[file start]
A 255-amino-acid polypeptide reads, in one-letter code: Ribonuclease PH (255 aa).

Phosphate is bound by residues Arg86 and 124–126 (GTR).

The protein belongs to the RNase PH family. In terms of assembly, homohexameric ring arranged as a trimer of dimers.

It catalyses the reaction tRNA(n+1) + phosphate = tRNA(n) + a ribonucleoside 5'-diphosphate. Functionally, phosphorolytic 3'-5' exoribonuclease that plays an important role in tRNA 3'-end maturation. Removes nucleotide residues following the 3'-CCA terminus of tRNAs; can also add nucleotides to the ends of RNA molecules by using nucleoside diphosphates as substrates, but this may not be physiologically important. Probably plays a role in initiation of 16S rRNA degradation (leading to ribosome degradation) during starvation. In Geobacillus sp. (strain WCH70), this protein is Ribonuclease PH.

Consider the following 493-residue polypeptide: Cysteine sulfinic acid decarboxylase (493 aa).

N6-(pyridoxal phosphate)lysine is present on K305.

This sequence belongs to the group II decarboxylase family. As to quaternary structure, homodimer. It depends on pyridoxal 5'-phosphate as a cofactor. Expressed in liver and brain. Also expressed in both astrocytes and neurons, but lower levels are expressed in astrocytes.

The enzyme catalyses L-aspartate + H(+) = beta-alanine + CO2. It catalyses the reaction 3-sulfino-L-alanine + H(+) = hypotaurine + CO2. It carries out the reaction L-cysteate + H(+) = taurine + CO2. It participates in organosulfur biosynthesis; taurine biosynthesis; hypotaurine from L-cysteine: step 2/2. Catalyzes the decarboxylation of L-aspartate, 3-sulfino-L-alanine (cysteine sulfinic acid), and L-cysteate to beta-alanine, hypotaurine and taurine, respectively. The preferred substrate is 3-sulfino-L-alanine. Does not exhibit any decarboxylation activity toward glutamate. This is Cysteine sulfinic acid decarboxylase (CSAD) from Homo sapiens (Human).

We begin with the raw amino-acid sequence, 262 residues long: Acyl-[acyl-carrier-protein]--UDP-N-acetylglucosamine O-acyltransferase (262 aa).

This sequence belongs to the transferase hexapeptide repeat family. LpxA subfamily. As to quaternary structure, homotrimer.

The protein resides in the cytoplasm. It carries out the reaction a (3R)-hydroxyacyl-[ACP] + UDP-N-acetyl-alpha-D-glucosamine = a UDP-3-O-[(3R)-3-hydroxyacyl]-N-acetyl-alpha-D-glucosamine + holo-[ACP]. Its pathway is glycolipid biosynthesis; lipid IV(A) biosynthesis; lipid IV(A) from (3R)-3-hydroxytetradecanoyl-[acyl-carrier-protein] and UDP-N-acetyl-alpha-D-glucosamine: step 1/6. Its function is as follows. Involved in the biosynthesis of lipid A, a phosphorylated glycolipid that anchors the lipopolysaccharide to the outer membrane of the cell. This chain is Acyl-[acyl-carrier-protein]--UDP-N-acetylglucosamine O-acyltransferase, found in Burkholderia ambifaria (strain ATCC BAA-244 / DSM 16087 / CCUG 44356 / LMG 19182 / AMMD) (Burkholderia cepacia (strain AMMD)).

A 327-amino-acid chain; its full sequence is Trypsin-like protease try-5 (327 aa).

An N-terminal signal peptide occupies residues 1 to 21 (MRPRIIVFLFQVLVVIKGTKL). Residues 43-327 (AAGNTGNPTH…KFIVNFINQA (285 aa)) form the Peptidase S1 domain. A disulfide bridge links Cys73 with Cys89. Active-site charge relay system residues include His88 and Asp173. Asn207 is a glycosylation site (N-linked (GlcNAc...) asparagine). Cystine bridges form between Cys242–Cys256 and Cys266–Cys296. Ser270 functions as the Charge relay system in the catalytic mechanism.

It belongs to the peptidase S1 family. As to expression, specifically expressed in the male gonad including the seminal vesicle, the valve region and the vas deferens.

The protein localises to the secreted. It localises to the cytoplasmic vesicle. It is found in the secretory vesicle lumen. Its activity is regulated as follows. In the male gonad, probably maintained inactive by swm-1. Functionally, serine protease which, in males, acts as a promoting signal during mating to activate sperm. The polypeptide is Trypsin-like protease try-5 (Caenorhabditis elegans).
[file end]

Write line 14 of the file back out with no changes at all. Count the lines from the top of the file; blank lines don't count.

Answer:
It belongs to the peptidase S1 family. As to expression, specifically expressed in the male gonad including the seminal vesicle, the valve region and the vas deferens.